Munich, Germany

Munich Lives Diversity

Landeshauptadt München

February 21, 2013

To mainstream intercultural integration, city leadership makes diversity training part of its institutional culture, city-wide

Photo Credit: City of Munich

In February 2008, the Munich City Council unanimously approved a policy of intercultural integration, emphasizing a resident’s right to equal access to core institutions such as education, labour market, housing, and health care. Among the list of essential principles, the city affirmed that “intercultural integration is achievable only if institutions adopt a policy of intercultural orientation and intercultural mainstreaming.”

That meant change for the city’s bureaucracy itself. With 30,000 public employees, Landeshauptstadt München is one of the largest employers in the region. Although about 35% of the city’s population has a migrant background, in 2006, only 11 % of public service trainees represented that population. Mainstreaming intercultural diversity in the city of Munich would mean leading by example.

Moving to an Intercultural Opening

Munich has examined the issue of integration for more than four decades. The  former Lord Mayor Jans-Jochen Vogel first described Munich as “a city of immigration” in the late 1960’s. In 1972 the city undertook  its first study of the impact of the growing foreign population on municipal services.  This resulted in the establishment of an immigrant advisory council, comprised of newcomers to Germany, in 1974.

In 2008, with its updated and newly-minted intercultural integration policy, the city of Munich started its program of  “Intercultural Opening” (Interkulturelle Öffnung) by offering a broad system of support to managers and staff through its social services department. Recognizing that the project would not succeed unless it had buy-in from all department heads, the new Office for Intercultural Work (Stelle für interkulturelle Arbeit) moved quickly to establish an Integration Task Force to address the individual needs of all municipal departments.

Today the Office works on developing the intercultural openness, or cultural competence, of the city’s ever-changing civil service, focusing on staff development. Each city department produces a strategic plan with tailored targets and implementation measures based on an initial strategy workshop and analysis of its diversity indicators. Munich’s intercultural opening program model includes cross-cultural training, benchmarks, a series of studies, assessment tools and, finally, assistance with recruitment and interviewing strategies for its HR personnel.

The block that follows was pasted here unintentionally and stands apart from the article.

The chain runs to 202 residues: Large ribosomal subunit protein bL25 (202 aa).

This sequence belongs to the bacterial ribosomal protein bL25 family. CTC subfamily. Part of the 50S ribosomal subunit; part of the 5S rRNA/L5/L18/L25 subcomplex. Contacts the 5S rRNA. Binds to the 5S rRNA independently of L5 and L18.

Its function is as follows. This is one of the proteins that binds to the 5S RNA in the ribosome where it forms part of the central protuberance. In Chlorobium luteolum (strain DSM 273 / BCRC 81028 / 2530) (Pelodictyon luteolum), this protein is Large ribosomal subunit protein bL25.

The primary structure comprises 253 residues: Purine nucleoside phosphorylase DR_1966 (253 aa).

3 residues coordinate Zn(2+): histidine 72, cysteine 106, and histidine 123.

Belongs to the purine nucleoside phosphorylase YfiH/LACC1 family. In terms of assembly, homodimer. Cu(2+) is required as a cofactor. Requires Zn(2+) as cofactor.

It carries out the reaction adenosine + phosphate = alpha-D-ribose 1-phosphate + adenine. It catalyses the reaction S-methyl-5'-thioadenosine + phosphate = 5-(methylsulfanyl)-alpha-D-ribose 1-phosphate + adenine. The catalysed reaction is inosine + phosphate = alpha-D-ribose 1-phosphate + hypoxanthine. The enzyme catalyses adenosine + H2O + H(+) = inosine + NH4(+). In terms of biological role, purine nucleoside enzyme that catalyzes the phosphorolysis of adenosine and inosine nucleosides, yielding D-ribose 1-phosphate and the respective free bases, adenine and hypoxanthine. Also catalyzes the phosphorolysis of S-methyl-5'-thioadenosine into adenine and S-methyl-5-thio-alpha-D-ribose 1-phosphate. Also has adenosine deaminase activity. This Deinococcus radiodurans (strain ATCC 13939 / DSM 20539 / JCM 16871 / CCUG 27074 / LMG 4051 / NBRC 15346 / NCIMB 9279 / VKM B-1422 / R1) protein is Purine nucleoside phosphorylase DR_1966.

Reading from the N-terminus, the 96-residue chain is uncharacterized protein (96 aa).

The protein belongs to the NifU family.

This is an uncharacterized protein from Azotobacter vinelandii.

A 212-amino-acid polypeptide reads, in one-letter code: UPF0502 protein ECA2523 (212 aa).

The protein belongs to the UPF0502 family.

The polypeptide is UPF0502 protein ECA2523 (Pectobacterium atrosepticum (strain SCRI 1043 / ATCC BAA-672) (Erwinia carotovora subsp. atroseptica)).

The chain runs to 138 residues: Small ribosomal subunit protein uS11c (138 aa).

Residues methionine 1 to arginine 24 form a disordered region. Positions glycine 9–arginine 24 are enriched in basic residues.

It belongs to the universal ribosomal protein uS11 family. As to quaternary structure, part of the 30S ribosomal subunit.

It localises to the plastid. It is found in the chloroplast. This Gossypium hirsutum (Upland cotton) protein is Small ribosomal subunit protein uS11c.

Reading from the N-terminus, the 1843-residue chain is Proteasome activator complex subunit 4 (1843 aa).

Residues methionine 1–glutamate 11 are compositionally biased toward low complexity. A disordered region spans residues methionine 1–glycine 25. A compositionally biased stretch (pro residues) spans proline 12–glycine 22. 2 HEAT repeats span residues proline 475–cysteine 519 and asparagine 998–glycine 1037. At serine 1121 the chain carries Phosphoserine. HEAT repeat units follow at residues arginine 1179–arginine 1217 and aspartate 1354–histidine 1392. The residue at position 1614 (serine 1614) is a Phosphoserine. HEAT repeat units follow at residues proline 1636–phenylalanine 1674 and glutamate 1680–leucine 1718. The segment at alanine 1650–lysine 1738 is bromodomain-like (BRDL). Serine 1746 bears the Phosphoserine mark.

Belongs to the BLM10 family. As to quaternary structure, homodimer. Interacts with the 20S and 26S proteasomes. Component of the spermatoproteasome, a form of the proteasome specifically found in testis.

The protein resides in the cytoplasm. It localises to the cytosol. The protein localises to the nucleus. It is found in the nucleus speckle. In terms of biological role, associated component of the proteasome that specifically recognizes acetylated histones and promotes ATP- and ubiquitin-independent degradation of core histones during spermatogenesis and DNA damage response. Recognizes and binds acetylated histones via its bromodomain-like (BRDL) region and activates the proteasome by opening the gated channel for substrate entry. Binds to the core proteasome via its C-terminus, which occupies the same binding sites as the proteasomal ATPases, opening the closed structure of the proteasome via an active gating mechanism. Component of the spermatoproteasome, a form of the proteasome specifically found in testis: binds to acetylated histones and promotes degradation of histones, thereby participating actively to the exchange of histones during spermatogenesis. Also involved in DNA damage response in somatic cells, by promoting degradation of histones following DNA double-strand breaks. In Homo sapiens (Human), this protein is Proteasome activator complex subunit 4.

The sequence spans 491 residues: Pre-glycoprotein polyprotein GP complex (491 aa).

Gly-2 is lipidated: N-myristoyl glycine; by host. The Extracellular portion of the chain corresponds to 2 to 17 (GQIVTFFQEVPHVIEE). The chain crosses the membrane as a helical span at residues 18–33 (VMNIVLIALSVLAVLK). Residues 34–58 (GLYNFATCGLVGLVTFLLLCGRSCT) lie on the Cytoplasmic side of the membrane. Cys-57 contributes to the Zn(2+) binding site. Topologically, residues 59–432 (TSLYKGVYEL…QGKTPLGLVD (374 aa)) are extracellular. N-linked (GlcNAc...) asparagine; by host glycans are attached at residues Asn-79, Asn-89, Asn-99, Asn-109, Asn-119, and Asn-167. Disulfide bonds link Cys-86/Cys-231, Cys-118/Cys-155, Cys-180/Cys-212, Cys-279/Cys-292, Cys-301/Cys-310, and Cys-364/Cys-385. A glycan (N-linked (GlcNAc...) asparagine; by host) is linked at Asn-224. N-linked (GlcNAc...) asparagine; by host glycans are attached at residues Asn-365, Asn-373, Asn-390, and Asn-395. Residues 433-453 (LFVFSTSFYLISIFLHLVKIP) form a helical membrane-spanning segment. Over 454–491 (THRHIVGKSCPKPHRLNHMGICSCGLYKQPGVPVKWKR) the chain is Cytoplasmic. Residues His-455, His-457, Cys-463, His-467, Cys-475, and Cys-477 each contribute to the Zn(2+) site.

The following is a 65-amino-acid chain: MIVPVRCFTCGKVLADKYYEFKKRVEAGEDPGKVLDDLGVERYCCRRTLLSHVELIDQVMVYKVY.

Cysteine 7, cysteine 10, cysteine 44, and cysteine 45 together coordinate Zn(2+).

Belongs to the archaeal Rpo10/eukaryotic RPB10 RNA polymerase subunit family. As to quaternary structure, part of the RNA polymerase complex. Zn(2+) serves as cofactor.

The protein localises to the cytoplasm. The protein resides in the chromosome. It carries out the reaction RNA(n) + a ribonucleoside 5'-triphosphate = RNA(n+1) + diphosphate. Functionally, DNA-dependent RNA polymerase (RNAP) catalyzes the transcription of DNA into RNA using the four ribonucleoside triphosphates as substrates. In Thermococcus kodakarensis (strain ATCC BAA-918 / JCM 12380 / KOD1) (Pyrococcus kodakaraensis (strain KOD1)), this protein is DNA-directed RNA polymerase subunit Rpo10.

A critical part of the “Intercultural Opening”  project has involved developing a set of integration indicators to measure success. When the city published its first integration report, “Munich Lives Diversity” (“München lebt Vielfalt“) in 2011, over 3,000 people had attended cross-cultural courses. Significantly, the proportion of new trainees from a migrant background had also increased to 16 %, a significant step towards achieving the city’s goal of 20% by 2013.

Like other German cities, such as Hamburg and Bremen,  Munich has developed smart strategies for recruiting young people from a migrant background into the civil service. For example, when applying for trainee positions with the city, intercultural competence is promoted as a recognized skill and valued asset  to the city’s future workforce.

In 2012, specialist intercultural training for 600 firefighters and paramedics on the city’s front-lines was being scheduled. By 2013, all top managers will have received a cross-cultural training. To ensure their broader diversity targets are realized, 560 managers are also being trained to improve personnel selection procedures.


Making it Work for You:

  • Institutional change is always difficult. Work with department heads and managers to get buy-in for institution-wide organizational change.
  • Develop strategies, action plans and ways to measure success that can be tailored to each department's specific needs. Offer continuous support and feedback throughout the process.
  • Provide training opportunities, HR support and other resources for all employees.

Themes: Work, Diversity, Training

For this Good Idea contact:

Franziska Szoldatits, Landeshauptadt München
Fraziskanerstr. 8
München, Germany,
81 669